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Bill to declaw ‘big cat’ breeders heading to the Senate

Netflix series 'Tiger King' focused attention on abuse of animals

Two tiger brothers relax at the Wild Animal Sanctuary on April 1, 2020 in Kennesburg, Colorado after their rescue from Joe Exotic's Greater Wynnewood Animal Park in Florida.
Two tiger brothers relax at the Wild Animal Sanctuary on April 1, 2020 in Kennesburg, Colorado after their rescue from Joe Exotic's Greater Wynnewood Animal Park in Florida. (Denver Post via Getty Images)

The Senate is expected to take up and approve a House-passed bill that would restrict the breeding or possession of “big cats,” including tigers, lions, jaguars and cougars, and limit ownership of the animals to zoos, wildlife sanctuaries, veterinarians and universities.

The bill, the Big Cat Public Safety Act, was approved by the House 278-134 on July 27 and its sponsors say they are “optimistic” it will be passed by the Senate, possibly after the August recess.

Congressional efforts to control ownership of big cats go back nearly two decades, when a bill labeled the Captive Wildlife Safety Act was introduced in 2003 after a tiger nearly killed an animal trainer during a Siegfried and Roy performance in Las Vegas, and one day later, a 425-pound tiger bit its owner in a New York City apartment.

That bill never saw action, but the House approved a similar measure in 2020 after national attention was focused on the issue by the Netflix series “Tiger King,” which told the story of the former Greater Wynnewood Exotic Animal Park in Oklahoma and its owner Joseph Maldonado-Passage, also known as Joe Exotic. He is now serving a 21-year prison sentence for wildlife crimes and a murder-for-hire scheme. 

The 2020 bill did not see action in the Senate before the end of the 116th Congress, and a new bill was introduced in this Congress by Reps. Mike Quigley, D-Ill., and Brian Fitzpatrick, R-Pa.

“Ultimately, this legislation is about public safety,” Quigley said in a statement after the House vote last week. “Any American can imagine the danger that exotic cats can pose. These are predators, not pets. Law enforcement has long advocated for legislation that will keep dangerous wild animals out of their communities and reduce the risk to first responders and the animals themselves.”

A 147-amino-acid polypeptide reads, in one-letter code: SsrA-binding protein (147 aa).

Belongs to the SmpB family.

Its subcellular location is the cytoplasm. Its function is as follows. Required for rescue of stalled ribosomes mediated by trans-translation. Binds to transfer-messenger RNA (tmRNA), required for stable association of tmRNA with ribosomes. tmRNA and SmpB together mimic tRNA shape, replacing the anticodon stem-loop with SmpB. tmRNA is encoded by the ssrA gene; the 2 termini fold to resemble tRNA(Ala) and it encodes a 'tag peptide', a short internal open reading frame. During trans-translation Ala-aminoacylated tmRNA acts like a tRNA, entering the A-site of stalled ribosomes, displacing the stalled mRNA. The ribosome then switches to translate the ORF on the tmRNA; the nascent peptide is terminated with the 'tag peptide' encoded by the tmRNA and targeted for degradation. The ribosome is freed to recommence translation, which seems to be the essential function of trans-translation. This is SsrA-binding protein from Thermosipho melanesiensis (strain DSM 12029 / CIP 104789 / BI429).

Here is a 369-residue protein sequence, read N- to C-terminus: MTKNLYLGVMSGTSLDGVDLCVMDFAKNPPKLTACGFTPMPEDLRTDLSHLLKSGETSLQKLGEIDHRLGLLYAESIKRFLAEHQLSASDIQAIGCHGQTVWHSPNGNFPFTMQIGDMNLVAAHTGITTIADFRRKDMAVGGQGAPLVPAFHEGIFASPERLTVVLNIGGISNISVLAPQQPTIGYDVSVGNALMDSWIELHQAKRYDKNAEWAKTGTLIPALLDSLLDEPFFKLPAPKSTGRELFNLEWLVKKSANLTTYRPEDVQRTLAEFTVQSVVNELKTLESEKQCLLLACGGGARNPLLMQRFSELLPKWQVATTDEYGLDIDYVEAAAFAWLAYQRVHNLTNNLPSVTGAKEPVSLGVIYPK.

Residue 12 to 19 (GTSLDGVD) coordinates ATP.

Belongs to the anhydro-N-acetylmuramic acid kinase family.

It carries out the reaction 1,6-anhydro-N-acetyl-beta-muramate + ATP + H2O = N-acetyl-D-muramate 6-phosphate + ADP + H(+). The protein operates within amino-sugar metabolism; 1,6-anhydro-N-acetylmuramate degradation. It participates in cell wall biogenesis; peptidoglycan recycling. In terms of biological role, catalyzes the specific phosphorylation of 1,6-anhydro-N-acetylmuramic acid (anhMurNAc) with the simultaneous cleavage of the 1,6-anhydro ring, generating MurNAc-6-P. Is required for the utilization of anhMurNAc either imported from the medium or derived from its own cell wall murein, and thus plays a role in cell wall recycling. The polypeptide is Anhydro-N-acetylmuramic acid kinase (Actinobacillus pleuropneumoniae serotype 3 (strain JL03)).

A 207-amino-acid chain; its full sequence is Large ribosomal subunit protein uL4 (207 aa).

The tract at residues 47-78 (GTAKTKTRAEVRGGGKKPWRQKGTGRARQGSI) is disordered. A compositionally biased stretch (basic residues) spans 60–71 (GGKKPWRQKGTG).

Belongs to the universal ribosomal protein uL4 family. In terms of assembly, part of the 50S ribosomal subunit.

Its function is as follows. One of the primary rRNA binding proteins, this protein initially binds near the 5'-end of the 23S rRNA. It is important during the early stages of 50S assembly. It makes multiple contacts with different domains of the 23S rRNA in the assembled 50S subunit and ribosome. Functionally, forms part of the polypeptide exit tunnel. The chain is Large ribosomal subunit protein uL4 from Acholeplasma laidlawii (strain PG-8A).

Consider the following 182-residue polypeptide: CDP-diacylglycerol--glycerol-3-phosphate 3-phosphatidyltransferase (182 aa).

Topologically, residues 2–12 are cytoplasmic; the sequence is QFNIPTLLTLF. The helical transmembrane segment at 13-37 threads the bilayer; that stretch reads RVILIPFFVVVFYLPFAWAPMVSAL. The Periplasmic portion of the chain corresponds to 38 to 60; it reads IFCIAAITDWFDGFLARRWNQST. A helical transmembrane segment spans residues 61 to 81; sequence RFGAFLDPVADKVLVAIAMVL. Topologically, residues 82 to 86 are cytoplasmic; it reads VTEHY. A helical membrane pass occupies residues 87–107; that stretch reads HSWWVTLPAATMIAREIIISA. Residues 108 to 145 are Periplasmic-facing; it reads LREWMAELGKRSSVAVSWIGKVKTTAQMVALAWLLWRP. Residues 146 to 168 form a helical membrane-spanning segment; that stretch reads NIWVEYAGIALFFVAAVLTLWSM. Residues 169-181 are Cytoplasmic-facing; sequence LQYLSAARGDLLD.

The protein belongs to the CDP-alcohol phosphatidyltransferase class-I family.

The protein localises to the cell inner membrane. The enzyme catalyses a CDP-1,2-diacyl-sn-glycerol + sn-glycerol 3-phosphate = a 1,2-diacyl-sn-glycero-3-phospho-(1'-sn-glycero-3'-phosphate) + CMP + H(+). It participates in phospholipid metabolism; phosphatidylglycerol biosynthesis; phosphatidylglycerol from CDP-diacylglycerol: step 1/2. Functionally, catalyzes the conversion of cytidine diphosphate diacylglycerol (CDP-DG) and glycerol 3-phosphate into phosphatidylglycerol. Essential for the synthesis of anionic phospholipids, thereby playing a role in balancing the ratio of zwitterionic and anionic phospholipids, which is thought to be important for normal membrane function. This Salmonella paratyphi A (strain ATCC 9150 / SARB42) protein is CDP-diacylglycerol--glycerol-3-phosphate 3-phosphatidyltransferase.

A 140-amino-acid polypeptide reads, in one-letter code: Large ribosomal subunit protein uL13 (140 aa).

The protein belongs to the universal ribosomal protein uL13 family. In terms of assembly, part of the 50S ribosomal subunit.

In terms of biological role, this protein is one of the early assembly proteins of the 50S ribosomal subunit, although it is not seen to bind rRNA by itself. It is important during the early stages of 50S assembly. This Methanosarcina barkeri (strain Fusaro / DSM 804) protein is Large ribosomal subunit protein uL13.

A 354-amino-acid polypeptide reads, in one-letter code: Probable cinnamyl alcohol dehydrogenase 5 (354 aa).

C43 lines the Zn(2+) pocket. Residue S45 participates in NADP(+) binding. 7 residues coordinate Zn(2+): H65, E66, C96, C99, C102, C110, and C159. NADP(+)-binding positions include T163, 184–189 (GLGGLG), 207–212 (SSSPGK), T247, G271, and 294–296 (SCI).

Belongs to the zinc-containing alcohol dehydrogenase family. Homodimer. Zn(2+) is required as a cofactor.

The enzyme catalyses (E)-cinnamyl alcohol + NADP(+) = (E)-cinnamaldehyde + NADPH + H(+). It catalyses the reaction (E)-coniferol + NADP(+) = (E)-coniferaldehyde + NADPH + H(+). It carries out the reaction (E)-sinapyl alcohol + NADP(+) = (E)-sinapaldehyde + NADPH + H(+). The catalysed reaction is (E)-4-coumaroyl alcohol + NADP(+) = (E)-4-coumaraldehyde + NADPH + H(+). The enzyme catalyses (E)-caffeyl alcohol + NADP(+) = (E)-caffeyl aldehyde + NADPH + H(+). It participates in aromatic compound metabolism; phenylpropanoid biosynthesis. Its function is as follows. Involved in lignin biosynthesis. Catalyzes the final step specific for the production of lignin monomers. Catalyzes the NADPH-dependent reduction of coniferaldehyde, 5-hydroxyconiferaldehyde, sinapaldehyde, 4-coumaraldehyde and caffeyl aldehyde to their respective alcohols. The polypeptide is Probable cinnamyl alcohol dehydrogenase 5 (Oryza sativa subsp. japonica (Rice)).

Dangerous encounters

The Humane Society of the United States says that in the past 30 years there have been more than 100 “dangerous and cruel incidents involving big cats kept as pets or in private menageries,” including four in Texas last year. A juvenile tiger walking through a Houston neighborhood in May 2021 was held at gunpoint by an off-duty sheriff’s deputy until its owner led it into a vehicle and sped away. The tiger was later confiscated and moved to a ranch in Murchison, Texas.

“The big cat breeding and cub petting industry creates a cycle of never-ending misery for the animals involved,” said the Humane Society’s president and CEO, Kitty Block, in a statement. 

“In an effort to control the true wild nature of these poor captive animals, breeders and exhibitors mistreat the cubs from the day they are born,” she said. “One paying customer after another handles the cubs, day in and day out, until they grow too big and dangerous. Then they have nowhere to go.”

The bill passed by the House would allow individuals currently in possession of big cats to retain them if they register each animal with the U.S. Fish and Wildlife Service, do not breed or sell the animals, and maintain distances or permanent barriers to prevent direct contact between the animals and the public. Violators could face criminal penalties of up to $20,000 in fines or up to five years imprisonment.

The Senate is expected to take up and pass the measure, according to a source familiar with the bill who was not authorized to speak publicly about it. 

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